Dear Fellow Investors,
What’s already in the price?
At first glance it seems surprising that the NSE Nifty 50 index is up 48% since March lows when economic data on incomes, jobs, consumption, and production is showing clear signs of Covid-19 inflected pain. However, if we recall that stock markets are future-discounting machines and stock prices are meant to reflect the future and not the present, this seeming Dalal street-Main street disconnect looks less puzzling.
Solutions to Covid-19 will be found and economic activity will recover swiftly thereafter. At most one year’s earnings will be washed out – not material to the intrinsic values of most of businesses. In hindsight, current prices will not look inefficient or irrational if this scenario plays out without any hiccups.
But what if it doesn’t?
Uncertainties still remain elevated. While there is month on month improvement in economic activity since April lows, Covid-19 has still not peaked out. It remains a bottleneck to supply-chains, incomes, consumption, and debt repayments. Globalisation – the fountainhead of global prosperity- is under threat due to unequal distribution of its proceeds. Unbridled money printing – probably the only economic balm to Covid distress- keeps the risk of all-illusive inflation alive even if it may be years or decades away. And the world continues to remain susceptible to geopolitical shocks. These and more continue to remain adverse, uncertain and non-zero portability events.
It seems that prices today are building in only the former optimistic version of the future and assigning zero probability to latter. Margin of safety stands reduced today and this requires us to change our stance from neutral to cautious.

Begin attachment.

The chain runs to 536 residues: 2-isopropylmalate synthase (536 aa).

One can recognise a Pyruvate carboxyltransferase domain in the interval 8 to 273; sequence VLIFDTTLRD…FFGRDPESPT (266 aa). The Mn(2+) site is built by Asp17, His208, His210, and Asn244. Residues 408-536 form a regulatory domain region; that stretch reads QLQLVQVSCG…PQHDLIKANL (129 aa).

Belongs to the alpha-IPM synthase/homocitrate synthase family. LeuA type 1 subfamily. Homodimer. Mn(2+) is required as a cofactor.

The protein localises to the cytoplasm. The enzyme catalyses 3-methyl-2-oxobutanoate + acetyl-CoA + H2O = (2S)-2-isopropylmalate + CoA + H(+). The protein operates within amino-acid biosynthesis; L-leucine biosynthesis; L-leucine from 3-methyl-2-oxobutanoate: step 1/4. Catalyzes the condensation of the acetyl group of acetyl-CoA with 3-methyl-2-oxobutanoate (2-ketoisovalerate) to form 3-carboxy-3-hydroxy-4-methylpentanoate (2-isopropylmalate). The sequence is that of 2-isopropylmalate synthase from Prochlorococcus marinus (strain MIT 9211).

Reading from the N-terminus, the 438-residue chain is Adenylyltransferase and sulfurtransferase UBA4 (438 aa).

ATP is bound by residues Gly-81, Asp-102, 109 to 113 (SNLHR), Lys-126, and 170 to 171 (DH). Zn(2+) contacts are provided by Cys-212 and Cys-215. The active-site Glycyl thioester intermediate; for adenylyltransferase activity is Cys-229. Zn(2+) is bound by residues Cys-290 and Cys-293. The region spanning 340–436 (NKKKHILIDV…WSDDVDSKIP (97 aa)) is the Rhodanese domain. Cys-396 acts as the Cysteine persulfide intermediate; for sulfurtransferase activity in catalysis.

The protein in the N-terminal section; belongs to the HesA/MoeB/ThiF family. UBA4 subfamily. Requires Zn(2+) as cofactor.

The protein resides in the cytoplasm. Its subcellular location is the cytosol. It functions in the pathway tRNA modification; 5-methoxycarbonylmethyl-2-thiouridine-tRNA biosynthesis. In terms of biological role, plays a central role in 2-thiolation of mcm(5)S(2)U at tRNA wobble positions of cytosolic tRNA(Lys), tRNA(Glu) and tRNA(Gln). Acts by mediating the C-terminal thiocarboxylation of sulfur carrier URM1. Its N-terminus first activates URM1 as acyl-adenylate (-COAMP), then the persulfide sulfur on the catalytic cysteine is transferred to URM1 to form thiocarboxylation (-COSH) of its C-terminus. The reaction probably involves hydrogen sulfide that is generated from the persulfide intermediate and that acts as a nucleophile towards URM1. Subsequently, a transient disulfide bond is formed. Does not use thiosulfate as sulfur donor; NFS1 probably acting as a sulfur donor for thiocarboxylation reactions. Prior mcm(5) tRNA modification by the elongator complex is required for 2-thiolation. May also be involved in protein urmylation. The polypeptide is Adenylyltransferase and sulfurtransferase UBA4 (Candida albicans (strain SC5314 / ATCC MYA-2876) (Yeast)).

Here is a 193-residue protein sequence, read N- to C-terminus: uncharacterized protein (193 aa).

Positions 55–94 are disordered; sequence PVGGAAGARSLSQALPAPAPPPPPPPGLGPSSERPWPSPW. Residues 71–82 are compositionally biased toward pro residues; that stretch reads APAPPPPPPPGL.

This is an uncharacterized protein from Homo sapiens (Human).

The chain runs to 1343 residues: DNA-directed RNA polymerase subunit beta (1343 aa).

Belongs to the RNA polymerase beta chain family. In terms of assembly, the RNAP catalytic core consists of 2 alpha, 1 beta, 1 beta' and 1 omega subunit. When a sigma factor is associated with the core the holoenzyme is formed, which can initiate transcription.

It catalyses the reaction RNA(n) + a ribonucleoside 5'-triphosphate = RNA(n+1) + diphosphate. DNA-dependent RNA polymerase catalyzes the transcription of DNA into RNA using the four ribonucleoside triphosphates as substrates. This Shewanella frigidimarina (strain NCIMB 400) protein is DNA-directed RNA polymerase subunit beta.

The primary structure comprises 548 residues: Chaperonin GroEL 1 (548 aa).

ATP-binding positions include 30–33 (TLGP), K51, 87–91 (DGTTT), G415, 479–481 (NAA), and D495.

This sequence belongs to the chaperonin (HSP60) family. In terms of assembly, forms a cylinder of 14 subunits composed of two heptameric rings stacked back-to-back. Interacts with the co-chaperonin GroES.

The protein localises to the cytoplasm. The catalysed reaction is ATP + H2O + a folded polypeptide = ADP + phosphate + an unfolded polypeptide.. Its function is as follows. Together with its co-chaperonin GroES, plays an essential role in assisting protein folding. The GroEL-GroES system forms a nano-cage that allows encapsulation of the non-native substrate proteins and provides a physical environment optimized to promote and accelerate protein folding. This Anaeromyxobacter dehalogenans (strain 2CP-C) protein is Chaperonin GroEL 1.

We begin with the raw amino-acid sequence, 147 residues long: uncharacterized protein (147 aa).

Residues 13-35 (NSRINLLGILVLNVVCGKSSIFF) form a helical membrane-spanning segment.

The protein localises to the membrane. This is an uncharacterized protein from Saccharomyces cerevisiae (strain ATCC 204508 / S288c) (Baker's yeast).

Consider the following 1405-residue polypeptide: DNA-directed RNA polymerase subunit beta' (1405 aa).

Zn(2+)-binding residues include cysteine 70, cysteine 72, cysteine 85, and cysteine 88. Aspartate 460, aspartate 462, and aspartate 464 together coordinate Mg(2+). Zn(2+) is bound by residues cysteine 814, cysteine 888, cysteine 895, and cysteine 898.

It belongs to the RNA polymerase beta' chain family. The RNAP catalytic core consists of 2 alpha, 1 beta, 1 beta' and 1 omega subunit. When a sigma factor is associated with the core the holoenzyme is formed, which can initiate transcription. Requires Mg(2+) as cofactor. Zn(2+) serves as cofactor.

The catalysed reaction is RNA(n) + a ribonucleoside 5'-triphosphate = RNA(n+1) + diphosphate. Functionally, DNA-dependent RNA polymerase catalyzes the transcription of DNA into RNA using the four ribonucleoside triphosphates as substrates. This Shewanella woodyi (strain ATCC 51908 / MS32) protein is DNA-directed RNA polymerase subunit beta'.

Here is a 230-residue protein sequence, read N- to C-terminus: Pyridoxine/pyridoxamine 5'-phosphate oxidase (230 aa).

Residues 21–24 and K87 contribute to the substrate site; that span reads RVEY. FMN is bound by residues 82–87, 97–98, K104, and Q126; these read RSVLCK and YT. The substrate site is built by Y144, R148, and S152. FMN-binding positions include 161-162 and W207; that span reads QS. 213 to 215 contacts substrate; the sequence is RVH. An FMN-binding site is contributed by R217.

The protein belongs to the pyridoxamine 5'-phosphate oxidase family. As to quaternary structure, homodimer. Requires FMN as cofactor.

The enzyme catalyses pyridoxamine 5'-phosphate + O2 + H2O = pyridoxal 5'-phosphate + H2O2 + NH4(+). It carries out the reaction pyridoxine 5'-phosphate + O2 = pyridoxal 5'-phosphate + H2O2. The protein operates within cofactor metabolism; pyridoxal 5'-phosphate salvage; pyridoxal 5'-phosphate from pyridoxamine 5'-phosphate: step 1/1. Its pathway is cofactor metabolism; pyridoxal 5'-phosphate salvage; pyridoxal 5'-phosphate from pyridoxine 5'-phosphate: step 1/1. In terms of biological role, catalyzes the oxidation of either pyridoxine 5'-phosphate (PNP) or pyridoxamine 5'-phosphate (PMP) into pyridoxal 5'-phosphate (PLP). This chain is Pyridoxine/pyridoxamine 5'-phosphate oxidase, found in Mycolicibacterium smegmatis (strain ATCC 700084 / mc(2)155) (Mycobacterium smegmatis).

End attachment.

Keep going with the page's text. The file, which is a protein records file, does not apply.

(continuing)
Of course, different companies are affected by Covid-19 differently. Most of those favourably placed but seen sharp price rise as well as most of those structurally disrupted and seen price fall, both leave little margin of safety. Those affected temporarily but where prices are discounting permanent damage, present opportunity if one understands the underlying business. We are focussing our energies here without compromising on business and management quality.
A1. Statutory PMS Performance Disclosure
|CED Long Term Focused Value (PMS)||31.8%||-9.5%||19.2%||24.3%|
|NSE Nifty 500 TRI(including dividends)||34.2%||-23.6%||2.5%||16.7%||NIL|
|NSE Nifty 50 TRI (including dividends)||31.5%||-23.5%||0.6%||18.6%||NIL|
|*From Jul 24, 2019; Note: As required by SEBI, the returns are calculated on time weighted average (NAV) basis. The returns are NET OF ALL EXPENSES AND FEES. The returns pertain to ENTIRE portfolio of our one and only strategy. Individual investor returns may vary from above owing to different investment dates. Annual returns are audited but not verified by SEBI.|
For the half year ended Sep 2020 our aggregate NAV was up 31.8%. NSE Nifty 500 and Nifty 50 were up 34.2% and 31.5% respectively in the same period. We were invested in equities, on monthly average basis, to the extent of 75.7%. In line with your mandate, we will act when things make sense to us, until then we will be happy to wait. Individual client’s NAV and cash balance may differ from the above depending on their date of investment.
A2. Underlying business performance
|Period||Past twelve months||FY 2021 EPU (expected)|
|Earnings per unit (EPU)2||Earnings per unit (EPU)|
|1 Last four quarters ending Jun 2020. Results of Sep quarter will be declared by Nov only.
2 Total earnings accruing to the aggregate portfolio divided by units outstanding. Earnings exclude extraordinary items.
3 Please note: the forward earnings per unit (EPU) are conservative estimates of our expectation of future earnings of underlying companies. In past we have been wrong – often by wide margin – in our estimates and there is a risk that we are wrong about the forward EPU reported to you above.